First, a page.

Sukumar F. Chougule, Chairman, SFC Megaa Mall adds, “Keeping footfalls steady is a big issue in non-metro malls as customers do not visit the mall on a regular basis. Rentals and maintenance charges are low, hence keeping a mall well-maintained is a challenge. ”
Tenant Mix: Considering a lesser rolling population in non-metro cities, developers need to work the tenant mix in such a way that they cater to all ‘needs and wants’ of the local population. Further, due to right sizing and limited tenants, each tenant needs to be selected carefully, after a full market analysis.
“The income of people is still not very high in non-metro cities as compared to metro cities, so all the premium and luxury brands are not present in malls here. However, value-based and a little more than value-based brands work well for these malls,” says Mukesh Kumar, Vice President, Infiniti Malls.
“As mall culture is maturing in the metro cities, naturally, the brands that enter country through metros, start expanding in non-metro cities,” Vatsal Prithani, City Centre Guwahati states.
Challenges Faced by Non-Metro Malls
Infrastructure Issues: The non-availability of good infrastructure is something that continues to plague not just smaller cities but also the malls in them. The roads are in a bad shape. Load shedding and power shortage is a big problem. Many non-metro areas in the country suffer from power cuts for hours in peak summer season forcing malls to depend on alternate sources, which come at a higher cost, eating into profit margins.
Clearances & Land Acquisition: With state governments proactively introducing single window clearance system across the country, the land acquisition issues have been sorted out in many states. But getting clearances for the project still remains a concern. Slowly, this process will also be eased, as state governments are taking steps in this direction.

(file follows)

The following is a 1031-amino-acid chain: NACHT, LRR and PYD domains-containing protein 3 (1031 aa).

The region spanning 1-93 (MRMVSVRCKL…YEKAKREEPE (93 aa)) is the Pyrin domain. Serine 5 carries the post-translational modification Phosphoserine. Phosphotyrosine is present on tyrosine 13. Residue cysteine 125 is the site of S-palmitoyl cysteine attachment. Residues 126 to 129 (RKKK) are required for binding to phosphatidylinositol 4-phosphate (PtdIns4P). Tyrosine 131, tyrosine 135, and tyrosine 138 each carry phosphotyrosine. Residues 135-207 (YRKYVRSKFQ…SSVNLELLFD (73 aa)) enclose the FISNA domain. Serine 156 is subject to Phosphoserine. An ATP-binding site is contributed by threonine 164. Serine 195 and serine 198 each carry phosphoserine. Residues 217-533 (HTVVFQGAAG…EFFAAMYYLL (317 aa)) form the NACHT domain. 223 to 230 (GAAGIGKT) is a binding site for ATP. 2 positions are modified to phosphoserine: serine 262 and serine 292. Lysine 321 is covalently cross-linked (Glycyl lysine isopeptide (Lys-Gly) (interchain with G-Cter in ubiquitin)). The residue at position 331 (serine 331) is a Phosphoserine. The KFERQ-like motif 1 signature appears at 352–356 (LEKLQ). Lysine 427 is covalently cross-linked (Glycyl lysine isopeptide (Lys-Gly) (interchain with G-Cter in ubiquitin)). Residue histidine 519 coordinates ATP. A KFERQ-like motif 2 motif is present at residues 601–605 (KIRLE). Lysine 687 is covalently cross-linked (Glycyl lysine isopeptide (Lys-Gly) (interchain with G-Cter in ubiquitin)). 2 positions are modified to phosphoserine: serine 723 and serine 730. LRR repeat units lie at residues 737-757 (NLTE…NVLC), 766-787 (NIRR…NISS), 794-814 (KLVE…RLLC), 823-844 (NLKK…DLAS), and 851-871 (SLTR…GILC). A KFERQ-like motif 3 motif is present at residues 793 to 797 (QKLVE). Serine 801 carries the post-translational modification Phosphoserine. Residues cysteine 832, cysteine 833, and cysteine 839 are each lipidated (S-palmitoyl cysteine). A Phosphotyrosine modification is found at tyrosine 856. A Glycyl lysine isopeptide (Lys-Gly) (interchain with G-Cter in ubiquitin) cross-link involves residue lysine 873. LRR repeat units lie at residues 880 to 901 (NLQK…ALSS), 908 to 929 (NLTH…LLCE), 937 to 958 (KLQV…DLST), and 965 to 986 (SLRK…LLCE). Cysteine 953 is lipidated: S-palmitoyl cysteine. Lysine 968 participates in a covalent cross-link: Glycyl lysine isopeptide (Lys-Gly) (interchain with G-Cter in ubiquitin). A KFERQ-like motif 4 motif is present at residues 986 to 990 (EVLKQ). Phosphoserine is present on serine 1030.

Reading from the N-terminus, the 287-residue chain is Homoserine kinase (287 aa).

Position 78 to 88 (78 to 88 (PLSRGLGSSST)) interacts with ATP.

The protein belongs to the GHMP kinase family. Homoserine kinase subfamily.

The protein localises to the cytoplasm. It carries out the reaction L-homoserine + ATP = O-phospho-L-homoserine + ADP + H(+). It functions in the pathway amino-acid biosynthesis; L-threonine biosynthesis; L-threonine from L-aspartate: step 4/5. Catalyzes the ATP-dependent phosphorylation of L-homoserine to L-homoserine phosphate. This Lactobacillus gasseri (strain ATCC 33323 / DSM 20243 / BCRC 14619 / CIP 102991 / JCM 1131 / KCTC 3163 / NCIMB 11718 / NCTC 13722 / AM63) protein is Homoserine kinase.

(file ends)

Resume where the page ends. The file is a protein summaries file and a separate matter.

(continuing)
Shortage of skilled workers: Experts with knowledge of developing and managing a mall are very few in the country. While the retail finishing schools are designed to help the retail industry, they are not helping in improving the skills of employees in the shopping centre industry.
VIRTUOUS RETAIL- Marketing strategies of Virtuous Retail are very city focused as it is all about connecting communities and the marketing strategies revolve around the culture and people of that city.
INORBIT MALLS – “All the five malls of Inorbit have their own set of planned marketing calendars which is curated keeping in mind things like positioning and catchment of each mall. Inorbit has a yearlong events calendar and every month Inorbit hosts some unique events that create buzz. Larger than life décor, exclusive offers and exciting giveaways is given special emphasis. In addition to this, events like Art Fairs, Durga Puja Festival, Science Festival and Dogs Day Out have been lauded by people of all age groups.
BHUMIKA GROUP- Bhumika Group’s malls are coming up in cities of Udaipur, Alwar, Jaipur, Bikaner and Jodhpur which will give them a culture advantage and will help them in replicating the activities in a chain.
SFC MEGAA MALL – SFC Megaa Mall does various advertisements keeping in mind that particular city, as each city has its own identity. They try to find what people want and try to highlight how they can help them get that. The various advertisement modes are: newspapers, FM, billboards and social media. Also, they keep events in collaboration with shops in mall to attract more footfalls. They also decorate mall on various festivals and occasions.